These patterns cover algorithms and the assignment of responsibilities between objects.
Iterator – this pattern is concerned with allowing iterative access to a composition without exposing the underlying implementation.
Typically an iterator is an abstract interface and the composite object creates a concrete iterator that implements it – but the iterator interface is what is used by other objects.
Mediator – the mediator pattern is concerned with ensuring loose coupling between objects by defining interfaces that allow them to interact without knowledge of each others’ internals.
Observer – this pattern defines a one-many dependency in which one object – called the subject – notifies subscribing objects of changes in its state.
State – this pattern is about allowing an object to change its behaviour when its state changes. The object will appear to change its class.
The Gang of Four give the example of a TCP connection – which will respond differently to datagrams depending if it is in the LISTEN, ESTABLISHED or CLOSED state. In each of these cases a different subclass will handle behaviour, though a common interface is used by all three.
Strategy – this pattern allows objects with different algorithms to operate through a common interface. Typical examples in text books and lecture notes are including paper aeroplanes and rubber ducks in collections of aircraft and avians!
So, for instance, all aircraft may have a fly() method in their abstract interface, but the concrete implementation for the paper aeroplane implements behaviour appropriate for that type of craft.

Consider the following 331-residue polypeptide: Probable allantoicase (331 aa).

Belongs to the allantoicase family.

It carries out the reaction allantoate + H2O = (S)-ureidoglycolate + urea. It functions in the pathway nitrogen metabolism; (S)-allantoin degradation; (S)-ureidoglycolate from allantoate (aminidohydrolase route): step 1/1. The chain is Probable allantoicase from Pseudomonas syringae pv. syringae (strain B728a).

Template Method– this pattern creates a skeleton for an algorithm but allows subclasses to over-ride specific parts.
Visitor – the visitor software pattern is concerned with allowing new algorithms to be applied to an object without changing the object itself. Instead a new visitor class implements the visitor interface. In this way many new methods can be dynamically added to a class.
My final exam is on Tuesday and covers object-orientated design and programming – hence the Groovy Game of Life code.
Software patterns are a big part of the course and part of that is the simple task of remembering what each pattern does. I have found Head First Design Patterns useful but it covers few patterns and certainly not the basic GRASP ones, that I do have to know.
GRASP stands for General Responsibility Assignment Software Patterns (or Principles – I actually think this comes closer to expressing what this is all about anyway).
Information Expert, solving the problem of the general principle of assigning responsibilities to objects by assigning the responsibilities to the information expert – the class that has the information necessary to fulfil the responsibility.
Creator, solving the problem of what should be responsible for creating a new instance of some class by assigning the responsibility of creating a new instance of class A to the class, B, that:
aggregates A objects; or
contains A objects; or
records instances of A objects; or
closely uses A objects; or
has the initialising data that will be passed to A when it is created.
(If more than one class displays these characteristics then aggregation or composition should be preferred.)
Low Coupling, solving the problem of creating classes that have low levels of dependency and face a low impact when other classes are changed and can be more easily reused by assigning responsibilities so that coupling remains low.
Controller, which addresses the question of what should be responsible for handling an input system event by assigning the responsibility to a class that represents one of the following choices:
It represents the overall system, device or subsystem (it is a facade controller); or
It represents a use case scenario within which the system event occurs, often named Handler or Coordinator, etc (it is a use-case or session controller).
High Cohesion, which addresses the problem of how to keep complexity manageable and how to keep objects focused by assigning responsibilities so that cohesion remains high.